At a practical level, the organisations have jointly provided capacity building on renewable energy through training sessions, for example to several African countries.
IRENA is also one of the biggest supporters of the UNFCCC’s Global Climate Action work, designed to mobilise climate-related activities of cities, regions, businesses and investors.
The new agreement is designed to build on this work, and to expand regional activities in the field of clean technology.
African Development Bank helps power wind of change in Kenya
Africa’s largest wind farm, a €620 million energy masterpiece boosting 365 turbines in northern Kenya, will help the East African nation stay on track to reach its target of 100% green energy by 2030.
Known as the Lake Turkana Wind Power, the 40,000 acre wind farm will generate around 310 megawatts of power to the national grid, enough to light up over 300,000 households.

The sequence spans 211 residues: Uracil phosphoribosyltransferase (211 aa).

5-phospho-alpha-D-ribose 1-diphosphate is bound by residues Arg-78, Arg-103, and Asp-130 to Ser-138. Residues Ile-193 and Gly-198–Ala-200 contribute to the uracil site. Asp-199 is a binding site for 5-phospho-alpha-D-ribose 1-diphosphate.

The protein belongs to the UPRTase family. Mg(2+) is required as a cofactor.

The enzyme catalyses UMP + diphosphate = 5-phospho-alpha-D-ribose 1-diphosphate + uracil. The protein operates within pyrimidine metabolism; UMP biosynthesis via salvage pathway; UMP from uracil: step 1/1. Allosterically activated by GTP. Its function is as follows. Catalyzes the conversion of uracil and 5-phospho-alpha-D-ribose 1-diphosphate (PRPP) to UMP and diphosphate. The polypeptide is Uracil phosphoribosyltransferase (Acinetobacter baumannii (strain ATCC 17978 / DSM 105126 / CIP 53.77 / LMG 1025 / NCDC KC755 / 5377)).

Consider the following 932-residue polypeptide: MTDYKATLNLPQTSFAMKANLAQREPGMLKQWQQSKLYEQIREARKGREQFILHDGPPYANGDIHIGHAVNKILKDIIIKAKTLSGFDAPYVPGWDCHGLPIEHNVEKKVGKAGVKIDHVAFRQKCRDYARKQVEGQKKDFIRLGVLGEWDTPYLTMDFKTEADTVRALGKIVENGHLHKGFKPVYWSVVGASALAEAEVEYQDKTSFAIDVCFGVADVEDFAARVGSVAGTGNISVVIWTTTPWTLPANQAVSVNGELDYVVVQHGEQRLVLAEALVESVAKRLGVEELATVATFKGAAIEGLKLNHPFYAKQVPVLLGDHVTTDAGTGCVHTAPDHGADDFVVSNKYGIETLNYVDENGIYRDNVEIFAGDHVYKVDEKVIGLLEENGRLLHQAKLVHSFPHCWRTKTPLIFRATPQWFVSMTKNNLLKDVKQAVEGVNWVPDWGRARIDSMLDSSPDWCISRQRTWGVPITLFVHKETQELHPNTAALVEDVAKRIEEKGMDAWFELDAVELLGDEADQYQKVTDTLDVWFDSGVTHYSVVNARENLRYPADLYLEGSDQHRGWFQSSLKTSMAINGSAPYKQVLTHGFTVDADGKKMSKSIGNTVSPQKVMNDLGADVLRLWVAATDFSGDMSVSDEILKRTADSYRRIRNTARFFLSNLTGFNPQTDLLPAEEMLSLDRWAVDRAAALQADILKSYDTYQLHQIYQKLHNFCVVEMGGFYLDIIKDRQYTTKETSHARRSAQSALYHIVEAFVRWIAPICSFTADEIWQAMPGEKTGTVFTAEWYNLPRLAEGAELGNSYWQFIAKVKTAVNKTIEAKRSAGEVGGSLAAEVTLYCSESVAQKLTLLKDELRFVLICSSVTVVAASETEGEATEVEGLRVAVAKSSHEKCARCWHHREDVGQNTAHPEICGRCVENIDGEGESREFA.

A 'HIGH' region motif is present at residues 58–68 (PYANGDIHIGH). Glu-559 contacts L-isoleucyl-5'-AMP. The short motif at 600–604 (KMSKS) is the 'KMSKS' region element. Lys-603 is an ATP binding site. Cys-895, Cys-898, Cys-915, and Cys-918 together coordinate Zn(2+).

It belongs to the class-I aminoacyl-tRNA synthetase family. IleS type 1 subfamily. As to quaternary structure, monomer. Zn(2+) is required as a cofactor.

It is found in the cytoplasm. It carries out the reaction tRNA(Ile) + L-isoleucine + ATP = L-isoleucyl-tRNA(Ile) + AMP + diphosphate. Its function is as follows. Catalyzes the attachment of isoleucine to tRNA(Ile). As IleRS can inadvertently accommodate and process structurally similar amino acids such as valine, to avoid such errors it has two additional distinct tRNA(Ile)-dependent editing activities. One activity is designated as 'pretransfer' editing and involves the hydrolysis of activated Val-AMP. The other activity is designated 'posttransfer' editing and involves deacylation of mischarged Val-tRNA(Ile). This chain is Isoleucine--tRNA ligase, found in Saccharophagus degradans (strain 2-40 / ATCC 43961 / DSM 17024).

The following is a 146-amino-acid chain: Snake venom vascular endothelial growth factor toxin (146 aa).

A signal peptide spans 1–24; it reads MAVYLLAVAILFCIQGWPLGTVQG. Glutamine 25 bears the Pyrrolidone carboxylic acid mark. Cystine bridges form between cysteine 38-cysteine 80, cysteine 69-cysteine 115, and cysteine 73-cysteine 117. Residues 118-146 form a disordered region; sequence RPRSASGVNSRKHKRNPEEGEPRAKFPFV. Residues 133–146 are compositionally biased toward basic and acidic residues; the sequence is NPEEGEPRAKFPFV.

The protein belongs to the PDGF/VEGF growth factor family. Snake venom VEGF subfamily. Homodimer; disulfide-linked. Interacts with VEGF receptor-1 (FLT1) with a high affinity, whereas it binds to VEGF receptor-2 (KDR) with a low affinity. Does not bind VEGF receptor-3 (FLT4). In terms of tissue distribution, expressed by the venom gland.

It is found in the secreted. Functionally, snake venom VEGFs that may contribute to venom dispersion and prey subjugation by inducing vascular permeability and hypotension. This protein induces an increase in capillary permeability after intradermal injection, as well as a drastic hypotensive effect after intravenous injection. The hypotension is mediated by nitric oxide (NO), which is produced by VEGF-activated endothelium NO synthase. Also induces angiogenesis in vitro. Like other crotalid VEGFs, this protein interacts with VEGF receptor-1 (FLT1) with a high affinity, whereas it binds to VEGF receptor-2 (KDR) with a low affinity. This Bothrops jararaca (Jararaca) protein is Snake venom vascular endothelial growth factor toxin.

The winds sweeping the area start in the Indian Ocean and are channeled through the “Turkana corridor” created by Ethiopian and Kenyan highlands. They blow consistently at 11 miles per hour, making this an ideal area for situating wind turbines.
The wind farm will increase the country’s electricity supply by 13%. At its launch earlier this month, President Uhuru Kenyatta said, “We again raise the bar for the continent …Kenya is without doubt on course to be a global leader in renewable energy.”
The African Development Bank served as lead arranger for €436 million in senior credit facilities towards the project cost of €623 million euros. The Bank also provided a partial risk guarantee from the African Development Fund of €20 million for the part of the project devoted to the transmission lines.
Since 2016, the Bank has invested around $4.5bn of its own resources in the energy sector.